The children’s Sunday School Song, “The Wise Man and the Foolish Man” is not only cute with a catchy tune; it is also packed with truth. It, of course, references the teaching of our Lord who, at the end of His Sermon on the Mount, said that all who hear His words and do them are like the wise man who built his house upon the rock. When the storms came, his house stood. He lived wisely with wonderful dividends. The foolish man, however, though hearing the same truths, refused to heed those truths. He is likened to one who built his house upon the sand. The same storms came but his house fell to the ground. It went “splat,” as the children inform us. The one who lives like a fool will experience impoverishing dividends. (Matthew 7:24–26).
What is the point of the song? The point of Jesus’ teaching? There are two ways to live: wisely or foolishly. There are ultimately two types of people: foolish and wise. Paul teaches the same thing here.
Christians are daily faced with this choice. Christians are to live wisely. What does this look like? Well, at the least, it looks like vv. 15–17.
If the previous passage contrasted light with darkness, this passage contrasts wisdom with folly—wise living with foolish living. The contrasts are not unrelated.
Those who are light are also enlightened. Those who are light in the Lord are at the same time responsible to walk as those who have been enlightened to walk like the Lord. Those who have been given light are to wisely live like it. Though the darkened world may praise and practise folly, the enlightened believer praises and practises wisdom. In fact, the Christian is on the lookout to avoid foolish choices and conduct as he watches daily at the gates for wisdom.
The Christian is a watchman; the Christian is to be always on the watch as he walks in this sin-cursed and darkened world. And to the degree that we do, we will live wisely.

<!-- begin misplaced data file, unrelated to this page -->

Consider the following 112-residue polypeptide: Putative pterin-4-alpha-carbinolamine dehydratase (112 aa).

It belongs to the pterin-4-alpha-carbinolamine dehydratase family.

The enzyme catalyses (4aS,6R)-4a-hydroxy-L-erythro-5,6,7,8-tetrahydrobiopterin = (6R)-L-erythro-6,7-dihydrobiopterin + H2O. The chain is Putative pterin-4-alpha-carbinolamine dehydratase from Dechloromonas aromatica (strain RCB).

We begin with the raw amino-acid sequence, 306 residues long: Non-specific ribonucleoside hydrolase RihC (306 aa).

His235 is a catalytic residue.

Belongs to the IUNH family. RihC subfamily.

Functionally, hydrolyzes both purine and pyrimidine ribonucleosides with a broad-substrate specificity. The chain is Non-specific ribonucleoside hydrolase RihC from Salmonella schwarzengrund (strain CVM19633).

Paul identifies at least three areas in which we are to be wise:
First, we are to walk wisely and therefore to walk carefully (v. 15). This will require discipline. Second, we are to walk wisely and therefore to walk economically (v. 16). This will require discernment. Third, we are to walk wisely and therefore to walk thoughtfully (v. 17). This will require deliberation.
We Are to Walk Carefully
First, we are to walk carefully. Paul writes, “See then that you walk circumspectly, not as fools but as wise” (v. 15). We are to be wisely disciplined about where, how and with whom you walk. We must use godly judgement.
I recently listened to a talk radio show that was asking the question, why do women live longer than men? The answer? Because men are more prone to engage in idiotic activity! That is, they are more prone to behave foolishly. In a nutshell, when it comes to decisions about behaviour, women are generally wiser than men.
Three key words open the passage: “see,” “walk” and “circumspectly.” (The ESV conflates the first and last as “look carefully.”) The NEB puts it this way: “Be most careful then how you conduct yourselves: like sensible men, not like simpletons.” “See” means to take heed or to beware. “Walk” is the theme of chapters 4–5. It speaks of the way in which we conduct our lives. “Circumspectly” means exactly, accurately or diligently. “Wise,” in this context, speaks of those who say yes to God, who uphold Him as their proper fear object (cf. Psalm 14:1; 53:1).
Clearly, the exhortation is that, because of the darkness that surrounds us (“evil days”), the Christian is to walk very carefully. We are to conduct our lives with great diligence, with great exactness in accordance with the will (Word) of God.
We must watch out because of where we walk. The world is a dangerous place. Consider the various trials that tempt us to unbelief (see Hebrews 3:12; 1 Corinthians 10:12). Indeed, the church can be a dangerous place (see Philippians 3:2; 2 John 8; Mark 8:15). Relationships can be dangerous—even in the church (see Galatians 5:15).
We must watch out because of what is at stake. At stake, is the eternal state of our souls. Those who do not watch where they walk have “no inheritance in the kingdom of Christ and God” and “the wrath of God comes upon the sons of disobedience” (vv. 5–6). The welfare of your family is at stake. Jesus spoke of those who would not walk wisely in His generation as being “unaware until the flood came and swept them all away” (Matthew 24:36–39). Noah warned people, but they did not walk wisely and entire families were destroyed. The welfare of the church is likewise at stake. If we do not walk wisely, it may be “a stumbling block to the weak” (1 Corinthians 8:9). If we “bite and devour one another” we may be “consumed by one another” (Galatians 5:15).
Be alert. Don’t get too comfortable with the things of the world. Demas, “in love with this present world” forsook Paul (2 Timothy 2:10).